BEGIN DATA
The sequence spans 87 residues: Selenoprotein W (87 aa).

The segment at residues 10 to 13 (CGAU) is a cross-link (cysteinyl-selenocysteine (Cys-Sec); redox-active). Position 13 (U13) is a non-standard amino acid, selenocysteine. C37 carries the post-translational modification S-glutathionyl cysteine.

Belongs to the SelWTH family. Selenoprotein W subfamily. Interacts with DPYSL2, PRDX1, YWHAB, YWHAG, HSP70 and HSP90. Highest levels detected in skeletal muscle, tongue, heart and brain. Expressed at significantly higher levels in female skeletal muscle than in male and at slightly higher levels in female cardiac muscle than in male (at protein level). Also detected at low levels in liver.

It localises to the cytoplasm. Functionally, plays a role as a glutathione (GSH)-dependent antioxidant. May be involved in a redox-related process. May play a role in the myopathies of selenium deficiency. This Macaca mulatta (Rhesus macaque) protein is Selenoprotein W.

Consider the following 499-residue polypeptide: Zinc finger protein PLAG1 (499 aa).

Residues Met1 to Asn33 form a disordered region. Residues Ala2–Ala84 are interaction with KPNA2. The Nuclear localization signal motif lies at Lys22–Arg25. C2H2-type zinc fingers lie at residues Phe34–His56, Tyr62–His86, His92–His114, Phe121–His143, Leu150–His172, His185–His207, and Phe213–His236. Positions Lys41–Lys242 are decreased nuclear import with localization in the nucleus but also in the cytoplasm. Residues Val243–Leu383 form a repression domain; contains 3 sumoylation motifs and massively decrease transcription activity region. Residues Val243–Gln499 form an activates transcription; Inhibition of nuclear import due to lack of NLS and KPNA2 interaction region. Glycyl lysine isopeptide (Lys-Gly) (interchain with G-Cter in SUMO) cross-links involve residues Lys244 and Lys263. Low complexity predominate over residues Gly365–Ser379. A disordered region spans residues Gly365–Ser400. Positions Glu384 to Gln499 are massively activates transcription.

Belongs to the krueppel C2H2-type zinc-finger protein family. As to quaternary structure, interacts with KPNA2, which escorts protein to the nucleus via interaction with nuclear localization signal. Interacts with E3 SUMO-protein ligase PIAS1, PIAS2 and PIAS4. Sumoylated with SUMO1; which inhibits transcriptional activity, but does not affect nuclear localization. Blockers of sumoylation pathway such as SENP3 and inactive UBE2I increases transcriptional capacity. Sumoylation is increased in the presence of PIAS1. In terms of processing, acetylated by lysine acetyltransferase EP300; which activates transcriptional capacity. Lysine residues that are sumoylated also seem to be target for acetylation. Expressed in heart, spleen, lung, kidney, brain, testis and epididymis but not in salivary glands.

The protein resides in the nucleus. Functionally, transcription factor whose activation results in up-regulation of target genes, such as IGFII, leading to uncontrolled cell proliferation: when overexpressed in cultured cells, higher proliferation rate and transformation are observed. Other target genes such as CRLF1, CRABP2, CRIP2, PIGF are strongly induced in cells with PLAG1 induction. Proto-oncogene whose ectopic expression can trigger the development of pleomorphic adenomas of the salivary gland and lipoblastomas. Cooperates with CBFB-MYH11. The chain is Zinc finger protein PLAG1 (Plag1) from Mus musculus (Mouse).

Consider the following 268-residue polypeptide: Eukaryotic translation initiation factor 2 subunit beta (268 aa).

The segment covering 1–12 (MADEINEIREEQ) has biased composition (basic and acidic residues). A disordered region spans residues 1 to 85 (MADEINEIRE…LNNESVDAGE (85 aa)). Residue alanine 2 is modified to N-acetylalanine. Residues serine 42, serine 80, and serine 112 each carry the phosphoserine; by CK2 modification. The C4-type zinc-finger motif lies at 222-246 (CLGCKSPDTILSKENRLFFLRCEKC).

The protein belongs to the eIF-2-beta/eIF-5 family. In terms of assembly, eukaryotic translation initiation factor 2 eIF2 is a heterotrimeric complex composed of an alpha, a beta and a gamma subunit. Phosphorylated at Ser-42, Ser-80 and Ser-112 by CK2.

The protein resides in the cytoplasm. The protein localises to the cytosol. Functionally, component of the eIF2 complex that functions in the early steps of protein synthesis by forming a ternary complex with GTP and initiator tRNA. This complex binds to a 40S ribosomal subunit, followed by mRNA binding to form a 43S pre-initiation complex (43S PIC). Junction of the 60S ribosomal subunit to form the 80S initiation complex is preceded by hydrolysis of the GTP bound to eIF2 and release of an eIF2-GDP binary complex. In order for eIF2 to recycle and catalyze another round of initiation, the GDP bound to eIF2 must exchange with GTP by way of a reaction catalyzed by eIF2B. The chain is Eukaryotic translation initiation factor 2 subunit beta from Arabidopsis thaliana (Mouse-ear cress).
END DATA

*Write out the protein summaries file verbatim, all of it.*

The sequence spans 87 residues: Selenoprotein W (87 aa).

The segment at residues 10 to 13 (CGAU) is a cross-link (cysteinyl-selenocysteine (Cys-Sec); redox-active). Position 13 (U13) is a non-standard amino acid, selenocysteine. C37 carries the post-translational modification S-glutathionyl cysteine.

Belongs to the SelWTH family. Selenoprotein W subfamily. Interacts with DPYSL2, PRDX1, YWHAB, YWHAG, HSP70 and HSP90. Highest levels detected in skeletal muscle, tongue, heart and brain. Expressed at significantly higher levels in female skeletal muscle than in male and at slightly higher levels in female cardiac muscle than in male (at protein level). Also detected at low levels in liver.

It localises to the cytoplasm. Functionally, plays a role as a glutathione (GSH)-dependent antioxidant. May be involved in a redox-related process. May play a role in the myopathies of selenium deficiency. This Macaca mulatta (Rhesus macaque) protein is Selenoprotein W.

Consider the following 499-residue polypeptide: Zinc finger protein PLAG1 (499 aa).

Residues Met1 to Asn33 form a disordered region. Residues Ala2–Ala84 are interaction with KPNA2. The Nuclear localization signal motif lies at Lys22–Arg25. C2H2-type zinc fingers lie at residues Phe34–His56, Tyr62–His86, His92–His114, Phe121–His143, Leu150–His172, His185–His207, and Phe213–His236. Positions Lys41–Lys242 are decreased nuclear import with localization in the nucleus but also in the cytoplasm. Residues Val243–Leu383 form a repression domain; contains 3 sumoylation motifs and massively decrease transcription activity region. Residues Val243–Gln499 form an activates transcription; Inhibition of nuclear import due to lack of NLS and KPNA2 interaction region. Glycyl lysine isopeptide (Lys-Gly) (interchain with G-Cter in SUMO) cross-links involve residues Lys244 and Lys263. Low complexity predominate over residues Gly365–Ser379. A disordered region spans residues Gly365–Ser400. Positions Glu384 to Gln499 are massively activates transcription.

Belongs to the krueppel C2H2-type zinc-finger protein family. As to quaternary structure, interacts with KPNA2, which escorts protein to the nucleus via interaction with nuclear localization signal. Interacts with E3 SUMO-protein ligase PIAS1, PIAS2 and PIAS4. Sumoylated with SUMO1; which inhibits transcriptional activity, but does not affect nuclear localization. Blockers of sumoylation pathway such as SENP3 and inactive UBE2I increases transcriptional capacity. Sumoylation is increased in the presence of PIAS1. In terms of processing, acetylated by lysine acetyltransferase EP300; which activates transcriptional capacity. Lysine residues that are sumoylated also seem to be target for acetylation. Expressed in heart, spleen, lung, kidney, brain, testis and epididymis but not in salivary glands.

The protein resides in the nucleus. Functionally, transcription factor whose activation results in up-regulation of target genes, such as IGFII, leading to uncontrolled cell proliferation: when overexpressed in cultured cells, higher proliferation rate and transformation are observed. Other target genes such as CRLF1, CRABP2, CRIP2, PIGF are strongly induced in cells with PLAG1 induction. Proto-oncogene whose ectopic expression can trigger the development of pleomorphic adenomas of the salivary gland and lipoblastomas. Cooperates with CBFB-MYH11. The chain is Zinc finger protein PLAG1 (Plag1) from Mus musculus (Mouse).

Consider the following 268-residue polypeptide: Eukaryotic translation initiation factor 2 subunit beta (268 aa).

The segment covering 1–12 (MADEINEIREEQ) has biased composition (basic and acidic residues). A disordered region spans residues 1 to 85 (MADEINEIRE…LNNESVDAGE (85 aa)). Residue alanine 2 is modified to N-acetylalanine. Residues serine 42, serine 80, and serine 112 each carry the phosphoserine; by CK2 modification. The C4-type zinc-finger motif lies at 222-246 (CLGCKSPDTILSKENRLFFLRCEKC).

The protein belongs to the eIF-2-beta/eIF-5 family. In terms of assembly, eukaryotic translation initiation factor 2 eIF2 is a heterotrimeric complex composed of an alpha, a beta and a gamma subunit. Phosphorylated at Ser-42, Ser-80 and Ser-112 by CK2.

The protein resides in the cytoplasm. The protein localises to the cytosol. Functionally, component of the eIF2 complex that functions in the early steps of protein synthesis by forming a ternary complex with GTP and initiator tRNA. This complex binds to a 40S ribosomal subunit, followed by mRNA binding to form a 43S pre-initiation complex (43S PIC). Junction of the 60S ribosomal subunit to form the 80S initiation complex is preceded by hydrolysis of the GTP bound to eIF2 and release of an eIF2-GDP binary complex. In order for eIF2 to recycle and catalyze another round of initiation, the GDP bound to eIF2 must exchange with GTP by way of a reaction catalyzed by eIF2B. The chain is Eukaryotic translation initiation factor 2 subunit beta from Arabidopsis thaliana (Mouse-ear cress).